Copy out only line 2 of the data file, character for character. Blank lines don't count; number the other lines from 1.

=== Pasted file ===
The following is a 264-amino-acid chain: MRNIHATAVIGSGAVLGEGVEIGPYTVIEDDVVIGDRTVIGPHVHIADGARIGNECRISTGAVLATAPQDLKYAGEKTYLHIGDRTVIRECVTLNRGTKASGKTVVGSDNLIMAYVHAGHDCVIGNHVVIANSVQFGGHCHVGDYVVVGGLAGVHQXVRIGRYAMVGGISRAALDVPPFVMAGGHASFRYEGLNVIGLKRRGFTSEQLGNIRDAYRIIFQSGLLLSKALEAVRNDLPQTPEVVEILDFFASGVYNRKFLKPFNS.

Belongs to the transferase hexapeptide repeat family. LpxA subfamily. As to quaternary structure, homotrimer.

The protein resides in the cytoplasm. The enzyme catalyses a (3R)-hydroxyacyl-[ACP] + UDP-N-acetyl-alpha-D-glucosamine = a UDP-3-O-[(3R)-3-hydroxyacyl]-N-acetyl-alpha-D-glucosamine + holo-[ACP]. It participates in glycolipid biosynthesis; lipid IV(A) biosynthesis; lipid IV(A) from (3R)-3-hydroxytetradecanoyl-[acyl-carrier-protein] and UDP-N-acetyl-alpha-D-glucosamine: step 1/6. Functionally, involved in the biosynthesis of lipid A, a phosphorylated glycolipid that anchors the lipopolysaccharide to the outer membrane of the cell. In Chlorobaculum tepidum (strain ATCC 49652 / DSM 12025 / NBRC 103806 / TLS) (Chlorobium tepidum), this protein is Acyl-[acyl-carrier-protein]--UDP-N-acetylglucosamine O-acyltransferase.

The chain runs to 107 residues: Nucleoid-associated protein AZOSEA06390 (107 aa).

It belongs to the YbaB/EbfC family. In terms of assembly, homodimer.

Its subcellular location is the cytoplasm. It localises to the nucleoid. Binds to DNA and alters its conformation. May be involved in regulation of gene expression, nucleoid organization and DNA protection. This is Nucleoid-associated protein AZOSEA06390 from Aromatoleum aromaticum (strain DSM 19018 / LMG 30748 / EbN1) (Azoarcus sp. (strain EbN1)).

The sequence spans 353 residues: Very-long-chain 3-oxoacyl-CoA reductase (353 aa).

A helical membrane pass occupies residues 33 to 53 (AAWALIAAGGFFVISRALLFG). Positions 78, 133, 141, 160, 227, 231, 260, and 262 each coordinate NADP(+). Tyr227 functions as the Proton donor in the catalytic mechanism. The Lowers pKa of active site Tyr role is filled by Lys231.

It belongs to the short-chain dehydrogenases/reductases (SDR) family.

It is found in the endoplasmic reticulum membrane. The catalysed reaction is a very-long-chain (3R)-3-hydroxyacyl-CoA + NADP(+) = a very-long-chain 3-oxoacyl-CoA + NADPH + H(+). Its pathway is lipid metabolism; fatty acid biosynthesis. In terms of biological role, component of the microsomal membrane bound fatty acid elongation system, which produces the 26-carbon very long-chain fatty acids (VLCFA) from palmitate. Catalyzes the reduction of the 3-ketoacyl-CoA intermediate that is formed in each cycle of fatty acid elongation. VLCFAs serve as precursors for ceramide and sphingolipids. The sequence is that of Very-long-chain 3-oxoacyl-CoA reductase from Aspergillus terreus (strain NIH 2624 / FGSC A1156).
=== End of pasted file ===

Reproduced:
Belongs to the transferase hexapeptide repeat family. LpxA subfamily. As to quaternary structure, homotrimer.